It was another blast furnace day in Southern California. To avoid the smell of charred walls and furniture in our apartment, Martine and I decided to spend the afternoon in the air-conditioned video library of the Paley Center in Beverly Hills. While Martine watched Gale Storm in episodes of “My Little Margie” (1952-55), I watched the funeral cortège of the assassinated John F. Kennedy (November 24, 1963).
What would have happened if Kennedy were never shot dead in the streets of Dallas? (Way back in the depths of my mind, I have never forgiven Texas for being the scene of that sad event.) America was stunned. The news seemed to go on all hours: Poor Walter Cronkite talked about Lee Harvey OsBURN being shot by Jack Ruby. I remember watching the coverage at the auditorium of the newly opened Hopkins Center at Dartmouth College, where the TV coverage was aired in the auditorium.
The President was buried with full military honors. Six grey horses pulled the artillery caisson on which his flag-draped coffin lay. Behind the caisson was a riderless black horse named Blackjack with stirrups and riding boots reverse, whose friskiness was in marked contrast to the grim pace of the procession. The muffled drums, the horns breaking out into the marche funèbre, the tolling bells of St. Christopher’s church, the grim faces of First Lady Jacqueline Kennedy and the two surviving Kennedy brothers—all added up to one of history’s grinning death’s heads.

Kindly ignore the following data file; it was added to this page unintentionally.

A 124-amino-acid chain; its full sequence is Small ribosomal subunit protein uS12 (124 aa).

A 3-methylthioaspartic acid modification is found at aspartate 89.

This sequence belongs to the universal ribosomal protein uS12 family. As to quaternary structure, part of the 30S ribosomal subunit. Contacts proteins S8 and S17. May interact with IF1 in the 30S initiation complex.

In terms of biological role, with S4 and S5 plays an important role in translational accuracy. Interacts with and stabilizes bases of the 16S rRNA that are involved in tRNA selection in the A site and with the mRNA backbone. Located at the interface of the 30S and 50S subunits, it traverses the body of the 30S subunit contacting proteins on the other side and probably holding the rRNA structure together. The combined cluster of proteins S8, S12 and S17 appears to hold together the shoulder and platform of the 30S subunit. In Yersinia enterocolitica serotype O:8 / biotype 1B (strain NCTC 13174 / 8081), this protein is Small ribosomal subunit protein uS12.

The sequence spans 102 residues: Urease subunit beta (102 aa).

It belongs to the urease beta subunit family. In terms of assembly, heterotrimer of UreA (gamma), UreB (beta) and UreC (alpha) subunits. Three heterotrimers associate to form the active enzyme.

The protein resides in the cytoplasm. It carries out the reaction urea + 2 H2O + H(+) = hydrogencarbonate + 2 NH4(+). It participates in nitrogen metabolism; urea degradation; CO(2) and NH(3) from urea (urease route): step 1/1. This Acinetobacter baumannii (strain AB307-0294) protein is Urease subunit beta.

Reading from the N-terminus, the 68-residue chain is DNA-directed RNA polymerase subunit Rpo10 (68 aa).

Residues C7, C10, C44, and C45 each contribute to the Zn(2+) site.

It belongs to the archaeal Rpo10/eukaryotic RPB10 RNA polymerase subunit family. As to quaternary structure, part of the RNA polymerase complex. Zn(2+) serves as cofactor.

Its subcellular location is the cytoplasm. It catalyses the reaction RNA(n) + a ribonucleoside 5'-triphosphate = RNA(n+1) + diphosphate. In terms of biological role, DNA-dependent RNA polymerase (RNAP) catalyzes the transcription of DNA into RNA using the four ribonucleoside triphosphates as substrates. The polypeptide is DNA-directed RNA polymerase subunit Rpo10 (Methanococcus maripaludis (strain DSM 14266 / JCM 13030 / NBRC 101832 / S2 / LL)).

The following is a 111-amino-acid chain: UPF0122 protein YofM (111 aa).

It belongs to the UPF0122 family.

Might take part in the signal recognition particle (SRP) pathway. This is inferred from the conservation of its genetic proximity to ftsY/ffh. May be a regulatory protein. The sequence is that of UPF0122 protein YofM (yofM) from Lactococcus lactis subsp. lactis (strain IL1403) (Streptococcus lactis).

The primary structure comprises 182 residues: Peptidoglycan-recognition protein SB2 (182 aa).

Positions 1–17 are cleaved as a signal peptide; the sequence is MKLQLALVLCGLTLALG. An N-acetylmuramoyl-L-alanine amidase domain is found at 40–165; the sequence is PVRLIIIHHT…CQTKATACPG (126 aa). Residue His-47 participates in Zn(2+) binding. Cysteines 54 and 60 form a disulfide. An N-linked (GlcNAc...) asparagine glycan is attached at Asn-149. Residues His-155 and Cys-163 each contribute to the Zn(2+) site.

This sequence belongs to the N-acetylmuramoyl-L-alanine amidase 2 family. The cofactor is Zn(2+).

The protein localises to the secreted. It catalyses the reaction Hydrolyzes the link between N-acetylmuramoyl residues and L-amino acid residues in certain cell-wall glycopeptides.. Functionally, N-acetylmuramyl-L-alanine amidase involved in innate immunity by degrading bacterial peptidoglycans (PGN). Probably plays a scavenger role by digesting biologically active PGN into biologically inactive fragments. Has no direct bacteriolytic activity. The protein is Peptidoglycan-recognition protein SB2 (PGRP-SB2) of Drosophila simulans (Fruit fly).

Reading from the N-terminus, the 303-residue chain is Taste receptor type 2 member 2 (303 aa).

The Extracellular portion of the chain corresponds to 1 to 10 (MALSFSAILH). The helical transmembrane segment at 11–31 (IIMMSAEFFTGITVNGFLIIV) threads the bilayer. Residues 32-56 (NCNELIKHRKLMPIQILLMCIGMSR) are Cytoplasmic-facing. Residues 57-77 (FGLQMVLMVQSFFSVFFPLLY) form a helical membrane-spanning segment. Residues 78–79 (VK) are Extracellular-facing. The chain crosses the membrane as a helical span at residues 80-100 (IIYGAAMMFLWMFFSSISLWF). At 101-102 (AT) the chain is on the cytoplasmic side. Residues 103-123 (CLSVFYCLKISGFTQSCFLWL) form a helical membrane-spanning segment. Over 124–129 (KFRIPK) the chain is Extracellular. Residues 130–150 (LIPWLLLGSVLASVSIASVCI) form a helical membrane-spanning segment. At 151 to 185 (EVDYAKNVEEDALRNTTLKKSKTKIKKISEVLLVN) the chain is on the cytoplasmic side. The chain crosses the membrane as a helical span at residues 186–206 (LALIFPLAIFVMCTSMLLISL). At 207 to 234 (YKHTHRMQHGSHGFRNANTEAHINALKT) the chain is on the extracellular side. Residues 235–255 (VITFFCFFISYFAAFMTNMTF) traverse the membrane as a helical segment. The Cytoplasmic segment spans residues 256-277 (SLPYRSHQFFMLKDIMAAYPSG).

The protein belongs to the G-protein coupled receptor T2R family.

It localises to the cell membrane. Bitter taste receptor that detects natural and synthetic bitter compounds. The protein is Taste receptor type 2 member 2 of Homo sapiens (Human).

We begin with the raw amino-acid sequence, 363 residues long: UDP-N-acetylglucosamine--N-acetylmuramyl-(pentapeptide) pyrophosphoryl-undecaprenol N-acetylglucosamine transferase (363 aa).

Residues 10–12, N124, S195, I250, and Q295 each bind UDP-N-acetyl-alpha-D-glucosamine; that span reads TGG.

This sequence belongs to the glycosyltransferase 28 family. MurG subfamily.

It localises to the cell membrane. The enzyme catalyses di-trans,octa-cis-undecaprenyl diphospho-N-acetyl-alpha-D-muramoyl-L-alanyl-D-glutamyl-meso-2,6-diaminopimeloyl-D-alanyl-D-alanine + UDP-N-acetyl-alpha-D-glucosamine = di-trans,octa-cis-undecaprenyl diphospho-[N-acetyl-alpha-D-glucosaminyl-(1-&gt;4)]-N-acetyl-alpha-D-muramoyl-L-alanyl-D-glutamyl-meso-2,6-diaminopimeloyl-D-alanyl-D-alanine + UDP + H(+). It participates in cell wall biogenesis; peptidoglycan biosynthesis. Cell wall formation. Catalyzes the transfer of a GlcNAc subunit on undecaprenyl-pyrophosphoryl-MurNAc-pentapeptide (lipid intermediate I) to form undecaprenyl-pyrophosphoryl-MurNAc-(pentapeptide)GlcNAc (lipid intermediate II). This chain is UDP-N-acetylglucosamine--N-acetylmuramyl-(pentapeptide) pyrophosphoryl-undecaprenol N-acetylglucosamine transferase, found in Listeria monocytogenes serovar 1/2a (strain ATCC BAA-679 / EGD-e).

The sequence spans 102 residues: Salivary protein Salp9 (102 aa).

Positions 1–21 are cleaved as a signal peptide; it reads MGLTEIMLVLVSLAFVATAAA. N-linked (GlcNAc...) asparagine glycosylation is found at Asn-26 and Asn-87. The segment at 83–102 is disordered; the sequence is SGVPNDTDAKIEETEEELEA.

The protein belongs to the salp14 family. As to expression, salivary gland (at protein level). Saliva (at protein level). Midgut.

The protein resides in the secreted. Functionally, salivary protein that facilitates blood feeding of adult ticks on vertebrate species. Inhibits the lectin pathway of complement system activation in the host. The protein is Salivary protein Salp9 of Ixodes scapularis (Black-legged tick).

What would have happened if President Kennedy were not assassinated? Would the conservative insurgency that followed years later ever have happened? There are so many terms in the equation that follows that it is difficult to conclude anything with any degree of certainty. There was Viet Nam, Cuba, Communism, the Economy, even the Mafia to consider. I guess, in the end, whatever happened was fated to happen.
Certain images from that funeral have stuck in my mind. Among the heads of state, there was the gigantic Charles de Gaulle in the front line. There were endless women crying—women that looked different in that period over half a century ago. As the procession proceeded, it was followed on either side by hundreds, perhaps thousands of everyday people who wanted to miss nothing.